By Bill Moore
An idea that was met with enormous opposition at the polls in 2016 and in the General Assembly in 2017 is still being promoted as the solution to the challenge of climate change. This miracle is known as the carbon tax.
Proponents claim that the “fee” for using motor vehicles, heating homes and businesses, and imposing it on virtually anything that emits carbon will force consumers and industry to use less, ultimately lowering emissions.
Make no mistake, what proponents of a carbon “fee” are talking about is a tax that will affect each and every Vermonter. It is in fact not a “fee” but is a new tax, plain and simple. Fees are generally defined as monies collected to fund the operation of specific programs. A tax is generally revenue collected to operate government.
Proponents of the carbon tax [in past years] have floated an incremental increase in the tax on fuels (gasoline, diesel, heating oil, etc.) of up to 89 cents. Put into perspective, today’s Vermont gas tax is 30 cents per gallon (32 cents for diesel). Add on the federal fuel excise tax of 18.4 cents (24.2 cents for diesel) and today’s gasoline tax is 48.4 cents per gallon. Given today’s average per gallon cost for gasoline of $2.58, you can get an idea of where a carbon tax will take us. And that is without any sudden escalation for the price of a barrel of crude.
[The so-called Essex Plan being floated for 2018 proposes adding 32 cents per gallon of gasoline, 40 cents on diesel and home heating fuel, and 24 cents per gallon of propane and natural gas, phased in over an eight-year period.]
A selling point that proponents always promise is that the carbon tax will be used to subsidize electric rates. Often, the promise is that the carbon tax will be used to support low income consumers, fund renewable energy, etc. How often have we heard promises like that before, only to see the new tax collected used for some other purpose?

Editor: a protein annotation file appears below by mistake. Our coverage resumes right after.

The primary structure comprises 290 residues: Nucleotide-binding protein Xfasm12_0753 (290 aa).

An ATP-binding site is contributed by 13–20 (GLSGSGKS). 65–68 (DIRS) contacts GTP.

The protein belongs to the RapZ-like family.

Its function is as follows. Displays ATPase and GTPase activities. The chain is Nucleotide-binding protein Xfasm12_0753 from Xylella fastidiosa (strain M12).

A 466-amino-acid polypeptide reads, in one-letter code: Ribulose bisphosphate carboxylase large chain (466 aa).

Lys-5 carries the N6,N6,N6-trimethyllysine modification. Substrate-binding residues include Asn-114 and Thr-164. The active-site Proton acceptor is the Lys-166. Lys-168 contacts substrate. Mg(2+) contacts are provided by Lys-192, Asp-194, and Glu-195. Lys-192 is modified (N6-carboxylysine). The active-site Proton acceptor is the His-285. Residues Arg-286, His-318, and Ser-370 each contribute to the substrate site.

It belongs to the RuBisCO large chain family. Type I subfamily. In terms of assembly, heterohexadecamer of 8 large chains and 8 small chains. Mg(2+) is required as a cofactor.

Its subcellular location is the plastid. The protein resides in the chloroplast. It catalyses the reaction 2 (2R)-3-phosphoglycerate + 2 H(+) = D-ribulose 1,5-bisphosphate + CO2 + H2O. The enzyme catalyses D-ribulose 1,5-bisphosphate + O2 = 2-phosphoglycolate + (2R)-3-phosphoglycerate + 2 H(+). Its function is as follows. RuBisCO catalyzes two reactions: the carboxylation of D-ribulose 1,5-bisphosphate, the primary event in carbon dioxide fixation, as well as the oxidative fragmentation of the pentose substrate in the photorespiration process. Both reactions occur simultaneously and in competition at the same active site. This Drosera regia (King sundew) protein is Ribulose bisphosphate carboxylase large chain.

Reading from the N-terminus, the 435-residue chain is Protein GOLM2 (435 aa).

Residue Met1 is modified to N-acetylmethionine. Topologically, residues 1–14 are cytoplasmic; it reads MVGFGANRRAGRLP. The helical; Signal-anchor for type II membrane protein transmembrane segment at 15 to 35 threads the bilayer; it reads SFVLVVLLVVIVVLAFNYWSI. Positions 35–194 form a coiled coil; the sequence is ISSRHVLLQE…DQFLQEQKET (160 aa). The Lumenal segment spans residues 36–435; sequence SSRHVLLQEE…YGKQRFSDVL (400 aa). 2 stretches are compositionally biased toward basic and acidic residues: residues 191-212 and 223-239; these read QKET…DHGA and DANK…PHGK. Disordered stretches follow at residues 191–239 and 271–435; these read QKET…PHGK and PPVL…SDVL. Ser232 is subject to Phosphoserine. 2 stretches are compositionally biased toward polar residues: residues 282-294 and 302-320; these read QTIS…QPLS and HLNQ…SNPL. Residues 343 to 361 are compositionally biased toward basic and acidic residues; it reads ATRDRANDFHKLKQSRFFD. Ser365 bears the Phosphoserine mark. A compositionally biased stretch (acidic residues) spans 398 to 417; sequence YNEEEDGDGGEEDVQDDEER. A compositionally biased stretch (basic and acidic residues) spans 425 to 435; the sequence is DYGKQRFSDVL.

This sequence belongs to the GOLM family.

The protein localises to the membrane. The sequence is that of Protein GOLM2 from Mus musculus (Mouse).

The carbon tax is, like any sales tax, regressive by its very nature. Those who can least afford it will be forced to pay more in order to get to work. They will pay more to drive to the store. They will pay more to go to visit relatives. The cost to heat their homes will increase exponentially. The cost to use electricity for cooking and watching television will go up. The cost to use natural gas, propane, etc. for cooking and heating will go up. Obviously, anyone who lives in a rural area and has a commute to work will feel the pinch.
Another piece to the carbon tax [in years past would have been] to tax carbon-producing industries at the rate of up to $10 per ton of carbon emissions produced and incrementally increase it until it reaches $100 per ton. [The Essex Plan proposes a cost of $5 per ton annually, reaching $40 per ton after eight years.]
The Vermont Department of Environmental Conservation’s most recent 2012 study on greenhouse emissions said that the state produced 9.12 million tons of greenhouse gasses. Transportation was responsible for 45 percent of those emissions, while residential and commercial fuels were responsible for 21 percent. Electricity generation was responsible for 11 percent. Agriculture was responsible for 10.2 percent. Interestingly, industrial fuels came in at 6.2 percent and industrial processes registered 3.4 percent.
The bottom line is that the carbon tax is a pocketbook issue for all consumers. Businesses will not absorb the higher costs that they face due to the carbon tax. That tax increase will be passed directly back to consumers in the form of higher prices.
Vermont legislators are not the only ones who are considering this huge tax increase. There is a plan in the Northeast led by the Regional Greenhouse Gas Initiative to map out a strategy to impose a regional carbon tax. We’ll be keeping an eye on this.
Rather than support a higher taxing scheme, the Central Vermont Chamber of Commerce supports energy policies that encourage reliable and affordable electricity and fuels for heating and transportation. We want to ensure rates that are competitive and are cognizant of the cost to businesses of all sizes. We encourage energy conservation and use of renewables without shifting costs. We also support local control over siting renewable energy sources.
The Chamber supports efforts to reduce greenhouse gas emissions. We believe that the private sector leads the way in technology and innovation, offering the greatest potential to emission reductions and easing the harmful impacts of climate change.
Bill Moore is president and CEO of the Central Vermont Chamber of Commerce.